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Tag Archives: color

It’s not just the ears. They eye’s have it too.

The Hair of the Dog post I wrote last week came from my own tendency to play depressing music when I am feeling down and how this technique does not seem to be doing me any good. According to the article I cited, this may put me in the ruminator category of folks who try to use this music to list their spirits (or at least hope that it may), but fail at escaping the downward spiral.

ImageAbout the same time, I was watching Penn and Teller’s show about the BS we often believe in, but that is seldom true. In the episode I watched, they brought up the way color also feeds into our psyche making us tend to want to eat or not depending on the colors and pairings. They pointed to the ubiquity of red and yellow in fast food signs, logos and buildings to support their claim that franchises were exploiting this aspect of out brain’s wiring. The visual communication guy, a graphic art consultant, writes about this on his site, referring to it as the ketchup and mustard effect. Another design blog demonstrates how often this is used by listing a sampling of fast food logos like McDonald’s. Amongst the research journals, Satyendra Singh wrote a review of the literature supporting this conclusion for the Journal, Management Decision. Dr. Singh’s article proposes that, “managers can use colors to increase or decrease appetite, enhance mood, calm down customers, and, reduce perception of waiting time, among others.”

We would be fooling ourselves if we thought that we were not being constantly manipulated subconsciously by retailers, restaurants, and other marketers. Election campaign ads come to mind immediately) But how do you feel about this manipulation? Frankly, I think it’s just what I would expect – and moreover, exactly what I would do myself if it was my job to bring in and retain customers.

 
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Posted by on June 2, 2014 in Uncategorized

 

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What makes the life of man, solitary, poor, nasty, brutish and short?

ImageHuman Nature

Tiling a bathroom floor is a good time to catch up on the long list of podcasts clogging up  my switcher queue.

Unfortunately, they all seemed to take a dark turn yesterday.  I felt hit one time after another with tales of what vicious animals we can be. As I listened I was thinking of the Faustian comic my son and I found as an iPad app / book, Howard Numlek, that tells the tale of Howard, a meek, uncertain, jobless man who is taken into the employ of Red Suit, Inc., the front company of Satan himself. Poor Howard doesn’t want to work for the Prince of Darkness, but he’s unemployed, the pay is good and he doesn’t have to sell his soul just to work there. All he has to do is collect on the contracts.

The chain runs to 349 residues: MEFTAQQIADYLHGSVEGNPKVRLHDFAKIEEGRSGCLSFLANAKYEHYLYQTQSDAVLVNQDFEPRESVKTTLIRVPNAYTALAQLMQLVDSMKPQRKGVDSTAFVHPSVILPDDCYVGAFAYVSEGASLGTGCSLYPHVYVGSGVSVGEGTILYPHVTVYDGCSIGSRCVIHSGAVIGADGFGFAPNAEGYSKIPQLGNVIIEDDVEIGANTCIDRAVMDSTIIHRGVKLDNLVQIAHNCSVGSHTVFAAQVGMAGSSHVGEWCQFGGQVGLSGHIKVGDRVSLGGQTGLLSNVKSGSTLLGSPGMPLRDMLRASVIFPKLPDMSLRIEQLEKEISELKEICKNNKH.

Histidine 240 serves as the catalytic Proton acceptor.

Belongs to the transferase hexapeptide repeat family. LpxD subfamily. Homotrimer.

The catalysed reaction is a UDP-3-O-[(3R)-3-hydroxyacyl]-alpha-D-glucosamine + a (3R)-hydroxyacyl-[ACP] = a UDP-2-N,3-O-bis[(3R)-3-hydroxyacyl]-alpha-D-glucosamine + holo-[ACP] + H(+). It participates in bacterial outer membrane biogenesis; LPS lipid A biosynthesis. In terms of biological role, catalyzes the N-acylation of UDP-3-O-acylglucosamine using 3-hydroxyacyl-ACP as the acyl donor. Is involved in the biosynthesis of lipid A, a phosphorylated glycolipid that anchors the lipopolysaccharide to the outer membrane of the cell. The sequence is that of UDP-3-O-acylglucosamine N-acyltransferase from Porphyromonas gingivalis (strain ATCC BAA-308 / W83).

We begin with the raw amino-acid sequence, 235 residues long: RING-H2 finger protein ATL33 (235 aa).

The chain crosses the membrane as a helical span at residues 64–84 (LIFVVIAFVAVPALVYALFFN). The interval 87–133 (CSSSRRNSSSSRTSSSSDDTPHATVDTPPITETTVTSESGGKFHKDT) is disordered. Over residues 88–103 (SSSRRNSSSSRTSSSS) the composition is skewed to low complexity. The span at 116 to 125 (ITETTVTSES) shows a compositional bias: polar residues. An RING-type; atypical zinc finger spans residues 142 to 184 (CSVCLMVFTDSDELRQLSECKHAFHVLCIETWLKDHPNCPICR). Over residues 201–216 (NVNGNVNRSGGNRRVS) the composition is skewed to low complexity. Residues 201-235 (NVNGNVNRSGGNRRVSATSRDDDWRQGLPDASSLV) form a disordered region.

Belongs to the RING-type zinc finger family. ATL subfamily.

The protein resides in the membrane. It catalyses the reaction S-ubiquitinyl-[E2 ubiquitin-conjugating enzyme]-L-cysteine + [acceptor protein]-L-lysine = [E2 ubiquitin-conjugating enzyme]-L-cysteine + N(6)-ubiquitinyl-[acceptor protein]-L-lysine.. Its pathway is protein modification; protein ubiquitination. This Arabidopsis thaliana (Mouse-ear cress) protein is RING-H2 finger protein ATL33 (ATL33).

I started to think… ‘Yes, I would probably sell myself into such an evil position pretty quickly given the chance.’

The first podcast was Ira Glass’, This American Life. It’s always been a favorite of mine since I first started listening almost twenty years ago. The most recent episode is about ‘Good Guys,’ and the men who think of themselves as such. There were several acts, but the one I thought was most amusing was trying to get the ‘Good Guy Discount.’ … “Hey, you’re a good guy, I’m a good guy, how about we take a little off this purchase to ease the pain a little?” Amazingly, this kind of approach actually seems to work with some people under some circumstances. But the question is, ‘What kind of guy goes around saying he’s a good guy and looking for a reward?’

The obvious answer is: not a very good guy.Image

Next up, also on This American Life, was the story of an Afgan War veteran and his memoirs that show how effective the US Infantry is at converting a mild mannered man into someone whose greatest hope is that he will have the opportunity to kill someone.

Is this something that his experiences did to him – or is it simply uncovering the deep, dark truth inside of us all?

Finally, Freakonomics with their story “Fear Thy Nature”.  As if I wasn’t already doing that!

This story brought up the 1971 Stanford Prison experiment in which students were separated into two arbitrary groups, one becoming prisoners and the other becoming guards. The experiment was supposed to last two weeks, but was stopped after six days due to the abuses of power exhibited by the guards.

There is some controversy about whether this experiment went the way it did because that’s the way human nature takes us – or if the study volunteers knew what was happening and made an effort to play to the camera.

While I was listening to this I was reminded of a diversity training video I had seen while employed at a plastics manufacturing plant in Delaware City during college. The video illustrated just how easy it was to invent a stereotype about a group from thin air and make it sting in just fifteen minutes of conditioning.